Shards of Life - Chapter 1

Her day started long before the call. The morning ritual was always the same, with breakfast—still in her PJs, twenty minutes of Pilates, ten minutes of yoga, a warm shower, and an extra cup of cocoa. She was in the process of zipping her jacket when the call came at 6 a. m.

She listened to the click of her heels on the asphalt as she walked from her car to the alley, following the human breadcrumb trail comprised of CSU techs canvasing the area. The alley where the body had been discovered was rather remote, impossible to reach by car, part of a small maze of alleys in the seedier part of Washington Heights.

She flashed her badge and ducked under the yellow tape, musing on this being a perfect spot to commit murder...Or dump the body. Which already gave her a big clue as to who might have done the deed. It wasn’t the Mob. They preferred the East River for their dumping disposal.

“What you got, Dr. O’Halloran?”

The new M.E. lifted his head, his eyes crinkling a little as he peered at her in the gloom. “Victim is a female, Caucasian, 25-35. Death is pretty recent, she’s not yet in rigor.”

“Less than three hours ago,” she murmured, scanning the ground with the help of her flashlight.

“Yes. You’ll have to wait for the autopsy for me to be more accurate.”

“Okay, doctor.” She moved closer, into the halo created by two spotlights bathing the body in light. “What about CO—” A thrill ran up her spine as she gazed down at the victim.

In front of her lay the body of a tall, slender brunette. Dark, skinny jeans hugged long legs, the calf-length coat was open, revealing a navy blue shirt unbuttoned at the throat. The left sleeve of her coat was bunched at the elbow, the right one was torn at the shoulder, her palms were upturned, showing signs of resistance. She would’ve looked peaceful if it wasn’t for the bloody mess where her face should’ve been. Her long, wavy hair was matted with blood and brain tissue, a few tendrils curling in the carnage of her face.

“Never mind. Found any ID?”

The M.E. shook his head. “None. Maybe the CSU will have more luck.”

A corner of her mouth curved. “Playing detective, doc?”

He looked sheepish. “Well, I only wished to spare you the routine.”

“Just kidding, don’t worry.” She crouched by the body and pulled on the latex gloves he offered her. “Thanks.” She ran her eyes over the body. “Did you find anything useful in identifying her if we don’t find any ID?”

O’Halloran shook his head. “Nothing. Rather generic clothing, nothing of brand...She could be anyone.”

“Not anyone, doc. She’s someone’s daughter—”

“Sister, wife and friend,” he finished the, despite his short status as M.E., often-heard speech. “I know. I’m sorry. It’s just...I really hate Jane Does.”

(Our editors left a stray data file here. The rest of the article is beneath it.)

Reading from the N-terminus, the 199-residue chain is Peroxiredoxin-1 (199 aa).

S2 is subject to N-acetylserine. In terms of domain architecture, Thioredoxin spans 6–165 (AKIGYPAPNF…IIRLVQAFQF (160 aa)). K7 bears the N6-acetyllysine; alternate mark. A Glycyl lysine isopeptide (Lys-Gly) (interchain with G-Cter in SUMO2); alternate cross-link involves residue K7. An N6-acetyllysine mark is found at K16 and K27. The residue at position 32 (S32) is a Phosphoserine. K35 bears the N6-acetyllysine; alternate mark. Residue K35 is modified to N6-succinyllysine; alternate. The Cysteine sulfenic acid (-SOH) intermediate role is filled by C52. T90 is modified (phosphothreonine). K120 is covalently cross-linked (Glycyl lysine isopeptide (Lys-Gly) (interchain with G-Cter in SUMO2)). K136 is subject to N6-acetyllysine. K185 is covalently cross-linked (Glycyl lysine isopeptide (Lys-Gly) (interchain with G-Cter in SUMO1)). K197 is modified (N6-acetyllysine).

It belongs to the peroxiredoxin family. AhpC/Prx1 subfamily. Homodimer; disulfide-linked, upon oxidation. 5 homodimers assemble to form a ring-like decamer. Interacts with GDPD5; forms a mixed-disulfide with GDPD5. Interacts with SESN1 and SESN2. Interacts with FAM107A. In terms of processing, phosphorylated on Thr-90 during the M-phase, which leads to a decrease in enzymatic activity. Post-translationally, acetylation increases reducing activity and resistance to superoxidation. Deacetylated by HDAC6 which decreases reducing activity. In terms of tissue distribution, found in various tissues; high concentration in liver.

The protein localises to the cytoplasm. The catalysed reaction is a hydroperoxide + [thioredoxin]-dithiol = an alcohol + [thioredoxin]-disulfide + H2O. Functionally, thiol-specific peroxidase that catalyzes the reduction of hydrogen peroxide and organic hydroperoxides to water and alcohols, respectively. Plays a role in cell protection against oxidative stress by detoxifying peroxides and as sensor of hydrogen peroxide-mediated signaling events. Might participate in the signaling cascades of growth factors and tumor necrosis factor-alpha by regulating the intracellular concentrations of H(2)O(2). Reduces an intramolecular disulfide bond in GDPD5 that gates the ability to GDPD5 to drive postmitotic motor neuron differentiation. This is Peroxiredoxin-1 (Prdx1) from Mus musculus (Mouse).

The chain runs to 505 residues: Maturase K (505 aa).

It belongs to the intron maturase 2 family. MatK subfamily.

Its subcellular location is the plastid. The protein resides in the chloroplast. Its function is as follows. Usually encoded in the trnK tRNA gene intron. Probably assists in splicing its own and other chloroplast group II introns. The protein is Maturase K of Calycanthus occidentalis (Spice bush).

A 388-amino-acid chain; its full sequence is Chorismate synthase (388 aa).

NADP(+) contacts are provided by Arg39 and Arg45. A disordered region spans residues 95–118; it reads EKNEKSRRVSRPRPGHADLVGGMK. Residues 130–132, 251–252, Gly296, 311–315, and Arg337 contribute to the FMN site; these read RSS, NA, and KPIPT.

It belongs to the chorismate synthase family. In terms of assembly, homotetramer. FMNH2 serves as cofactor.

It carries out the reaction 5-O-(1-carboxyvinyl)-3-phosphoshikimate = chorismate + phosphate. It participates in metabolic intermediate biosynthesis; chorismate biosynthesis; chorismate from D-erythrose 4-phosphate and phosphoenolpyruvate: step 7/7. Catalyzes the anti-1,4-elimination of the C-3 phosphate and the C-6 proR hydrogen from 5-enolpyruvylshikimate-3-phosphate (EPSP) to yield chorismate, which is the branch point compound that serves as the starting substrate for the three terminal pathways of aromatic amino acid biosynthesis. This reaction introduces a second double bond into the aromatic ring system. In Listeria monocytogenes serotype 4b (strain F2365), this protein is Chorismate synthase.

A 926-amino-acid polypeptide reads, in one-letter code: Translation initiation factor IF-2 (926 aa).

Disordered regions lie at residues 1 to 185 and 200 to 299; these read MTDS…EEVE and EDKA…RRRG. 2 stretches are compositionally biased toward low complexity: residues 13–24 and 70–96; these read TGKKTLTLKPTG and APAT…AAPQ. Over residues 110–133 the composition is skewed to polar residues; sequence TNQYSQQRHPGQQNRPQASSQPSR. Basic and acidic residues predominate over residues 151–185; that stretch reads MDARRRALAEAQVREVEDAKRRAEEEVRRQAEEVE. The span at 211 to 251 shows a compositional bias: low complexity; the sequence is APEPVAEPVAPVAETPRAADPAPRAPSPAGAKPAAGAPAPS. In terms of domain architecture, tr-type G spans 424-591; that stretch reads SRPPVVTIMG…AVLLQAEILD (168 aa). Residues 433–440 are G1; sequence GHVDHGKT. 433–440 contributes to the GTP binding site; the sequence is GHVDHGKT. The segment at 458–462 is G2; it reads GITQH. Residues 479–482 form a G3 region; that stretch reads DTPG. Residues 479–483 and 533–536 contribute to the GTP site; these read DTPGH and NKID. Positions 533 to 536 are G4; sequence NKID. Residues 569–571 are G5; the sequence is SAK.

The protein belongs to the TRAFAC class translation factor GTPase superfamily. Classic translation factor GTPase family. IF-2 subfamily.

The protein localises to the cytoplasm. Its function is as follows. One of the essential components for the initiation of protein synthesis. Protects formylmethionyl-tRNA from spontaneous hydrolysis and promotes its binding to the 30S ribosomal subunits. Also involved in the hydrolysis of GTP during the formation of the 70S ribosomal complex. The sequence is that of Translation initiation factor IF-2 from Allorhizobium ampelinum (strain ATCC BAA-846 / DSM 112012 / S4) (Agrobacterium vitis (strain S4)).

“Tell me about it. The missing persons database is often a dud, if we fingerprint they’re often not in the system, same for DNA...” She lifted the victim’s left arm. “The cuff is crooked.”

“Probably from the struggle.”

“Maybe.” She peered into the sleeve. “Or maybe...” She unbutton the cuff, showing him a discolored band of skin on the wrist. “Someone took her watch.”


“Why would a robber button the cuff after the deed?” She moved a lock of hair off the victim’s ear. “Or leave the earrings?”

“Detective!” An officer approached, a brown item in his gloved hand. “We found this between the trash bags.”

“Let’s see.” She rose and took the thin wallet, opened it. “You can discount robbery, doc.” She pulled a couple of folded bills from a compartment. “No ID and no credit cards.” She looked down at the faceless body. “But someone went to a lot of trouble to hide her identity.”

The sliding doors into the morgue whooshed open and she was once again staring down at the missing face of Jane Doe.

“Anything, doc?”

O’Halloran removed his plastic goggles, replaced them with his glasses, opened a file, and turned to her. “Plenty, Detective.” He cleared his throat. “TOD was somewhere between 3.30 and 5.30 a.m. as I suspected.”

She nodded, leaning her palms on the autopsy table. “Cause of death? The shotgun blast to the face?”

“A 12 gauge, probably sawed-off, but it was post-mortem.” He closed the file, tucked it under his arm, and turned the victim’s head to the side. “Here is your killer. A single GSW to the back of the head.”

Another thrill rushed up her spine as she leaned closer. “Execution style,” she murmured. “Nine mil?” She looked up to see him shake his head.

“.45 ACP.”

Something went cold inside her as she straightened. “.45?”

“The diameter of the wound suggests it. I will have to find the bullet to confirm it.”

“Shit,” she murmured, her fingers brushing tenderly over the SIG at her hip, truly hoping he was wrong about the caliber. “But why would he bother with the shot to the face?” That didn’t make any sense. “Doc, tell me you got something.”

“As the matter of fact I do. Her fingerprints were in the system.” He handed her the file. “I know exactly who she is.”

She opened the file, blinked at the photo, read the data, turned the page, looked at O’Halloran, “You got to be kidding me,” glanced at the picture again, and once more read the info. Still holding the open file, she slowly lifted her gaze to meet the M.E.’s eyes. “I think the shit just gained its sainthood.” She pulled her phone out of her pocket and pressed 2.

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